Honoring National Breast Cancer Awareness Month

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October is National Breast Cancer Awareness Month. In reality, every month should be breast cancer awareness month due to the unfortunate reality that breast cancer is the most commonly diagnosed cancer in women.

What exactly is breast cancer? It is a disease in which cancer cells form in the tissues of the breast. Sometimes, the process of cell growth goes wrong and new cells form when the body doesn’t need them and old or damaged cells do not die as they should. These damaged cells typically invade surrounding tissue and organs, but with early detection and treatment many people continue to live a normal life.

So, if many people continue to live a normal life then why is National Breast Cancer Awareness so important? Because breast cancer is the second leading cause of death among women and there is no cure – yet. Additionally, an estimated 2,150 men will be diagnosed with breast cancer each year. This month dedicated entirely to the men and women who have had any contact with this disease is also a vital opportunity for education and awareness. Below are some Breast Cancer Myths debunked from the National Breast Cancer Foundation:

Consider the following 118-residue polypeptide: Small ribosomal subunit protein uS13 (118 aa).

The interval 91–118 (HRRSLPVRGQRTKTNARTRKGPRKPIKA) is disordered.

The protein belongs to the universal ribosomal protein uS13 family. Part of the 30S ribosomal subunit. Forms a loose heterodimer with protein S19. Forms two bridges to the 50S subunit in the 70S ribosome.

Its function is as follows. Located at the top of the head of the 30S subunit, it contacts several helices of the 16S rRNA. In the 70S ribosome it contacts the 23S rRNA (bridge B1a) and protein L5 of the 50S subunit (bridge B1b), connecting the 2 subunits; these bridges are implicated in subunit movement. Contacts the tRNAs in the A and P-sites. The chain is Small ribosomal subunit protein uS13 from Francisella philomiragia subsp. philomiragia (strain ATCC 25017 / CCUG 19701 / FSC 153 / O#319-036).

Myth #1: Finding a lump in your breast means you have breast cancer.

The truth: only a small percentage of breast lumps turn out to be cancer. But if you do discover a persistent lump, it should never be ignored.

Myth #2: A mammogram can cause breast cancer to spread.

The truth: A mammogram, or x-ray of the breast, currently remains the gold standard for the early detection of breast cancer. Mammograms require very small doses of radiation and the benefits undoubtedly outweigh any potential harm.

Myth #3: If you have a family history of breast cancer, you are likely to develop breast cancer as well.

The truth: While women who have a family history of breast cancer are in a higher risk group, most women who have breast cancer actually have no family history. Only about 10% of individuals diagnosed with breast cancer have a family history of the disease.

The good news? Research has seen a gradual reduction in female breast cancer incidence rates among those aged 50 and older. Recovery rates are increasing due to screening and early detection, increased awareness and continually improving treatments. Hopefully, Breast Cancer Awareness Month spreads beyond October and the depth of awareness and contributions leads to a cure.

For more breast cancer facts and information on how you can help visit the National Breast Cancer Foundation.